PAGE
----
Washington has no shortage of bullies, but even we can't quite believe an October 27 letter that Senators Jay Rockefeller and Olympia Snowe sent to Exxon Mobil CEO Rex Tillerson. Its message: Start toeing the Senators' line on climate change, or else.

We reprint chunks of the letter here and the full text on, so readers can see for themselves. But its essential point is that the two Senators believe global warming is a fact, and therefore all debate about the issue must stop and Exxon Mobil should "end its dangerous support of the [global warming] 'deniers'." Not only that, the company "should repudiate its climate change denial campaign and make public its funding history." And in extra penance for being "one of the world's largest carbon emitters," Exxon should spend that money on "global remediation efforts."

The Senators aren't dumb enough to risk an ethics inquiry by threatening specific consequences if Mr. Tillerson declines this offer he can't refuse. But in case the CEO doesn't understand his company's jeopardy, they add that "Exxon Mobil and its partners in denial have manufactured controversy, sown doubt, and impeded progress with strategies all-too reminiscent of those used by the tobacco industry for so many years."  The Senators also graciously copied the Exxon board on their missive.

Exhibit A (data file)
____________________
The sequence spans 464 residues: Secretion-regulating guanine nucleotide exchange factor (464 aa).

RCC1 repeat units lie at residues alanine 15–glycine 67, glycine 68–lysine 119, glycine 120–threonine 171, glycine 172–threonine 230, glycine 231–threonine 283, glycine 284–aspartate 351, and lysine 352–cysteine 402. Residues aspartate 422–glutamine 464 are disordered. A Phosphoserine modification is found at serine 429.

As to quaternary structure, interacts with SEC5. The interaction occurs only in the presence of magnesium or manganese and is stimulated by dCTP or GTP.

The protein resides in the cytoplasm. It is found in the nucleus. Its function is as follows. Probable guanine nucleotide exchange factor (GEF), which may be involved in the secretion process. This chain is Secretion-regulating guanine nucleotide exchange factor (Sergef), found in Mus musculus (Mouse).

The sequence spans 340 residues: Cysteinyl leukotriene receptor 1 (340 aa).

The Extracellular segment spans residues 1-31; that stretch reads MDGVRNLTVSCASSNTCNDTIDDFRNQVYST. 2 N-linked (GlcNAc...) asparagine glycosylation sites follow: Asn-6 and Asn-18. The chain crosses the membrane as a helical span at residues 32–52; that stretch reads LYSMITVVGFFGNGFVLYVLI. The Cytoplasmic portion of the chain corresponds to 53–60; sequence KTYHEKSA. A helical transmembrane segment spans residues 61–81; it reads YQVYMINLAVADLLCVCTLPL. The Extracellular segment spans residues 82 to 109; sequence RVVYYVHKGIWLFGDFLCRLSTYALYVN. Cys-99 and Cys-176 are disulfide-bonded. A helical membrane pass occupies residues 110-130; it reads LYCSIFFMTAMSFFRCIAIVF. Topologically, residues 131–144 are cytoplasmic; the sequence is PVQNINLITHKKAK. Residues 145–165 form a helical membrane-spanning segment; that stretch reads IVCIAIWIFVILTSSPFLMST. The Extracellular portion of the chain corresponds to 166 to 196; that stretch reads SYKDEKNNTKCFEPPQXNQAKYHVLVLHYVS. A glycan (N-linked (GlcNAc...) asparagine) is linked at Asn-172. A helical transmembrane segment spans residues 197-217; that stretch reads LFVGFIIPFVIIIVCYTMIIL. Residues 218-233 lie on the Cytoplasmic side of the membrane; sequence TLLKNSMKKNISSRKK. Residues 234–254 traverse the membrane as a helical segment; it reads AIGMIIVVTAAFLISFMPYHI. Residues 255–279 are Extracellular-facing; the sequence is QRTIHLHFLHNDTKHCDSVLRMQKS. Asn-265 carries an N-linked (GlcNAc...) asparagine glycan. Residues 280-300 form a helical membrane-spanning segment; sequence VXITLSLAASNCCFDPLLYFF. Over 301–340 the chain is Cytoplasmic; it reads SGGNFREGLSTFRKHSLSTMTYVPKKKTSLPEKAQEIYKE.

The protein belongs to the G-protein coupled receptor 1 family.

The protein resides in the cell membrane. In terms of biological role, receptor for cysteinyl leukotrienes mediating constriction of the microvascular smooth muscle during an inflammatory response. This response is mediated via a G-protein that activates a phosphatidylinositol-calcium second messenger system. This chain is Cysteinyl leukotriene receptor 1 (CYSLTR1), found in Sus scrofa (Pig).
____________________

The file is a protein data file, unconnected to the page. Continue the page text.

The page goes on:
This is amazing stuff. On the one hand, the Senators say that everyone agrees on the facts and consequences of climate change. But at the same time they are so afraid of debate that they want Exxon to stop financing a doughty band of dissenters who can barely get their name in the paper. We respect the folks at the Competitive Enterprise Institute, but we didn't know until reading the Rockefeller-Snowe letter that they ran U.S. climate policy and led the mainstream media around by the nose, too. Congratulations.

Let's compare the balance of forces: on one side, CEI; on the other, the Pew Charitable Trusts, the Sierra Club, Environmental Defense, the U.N. and EU, Hollywood, Al Gore, and every politically correct journalist in the country. We'll grant that's a fair intellectual fight. But if the Senators are so afraid that a handful of policy wonks at a single small think-tank are in danger of winning this debate, they must not have much confidence in the merits of their own case.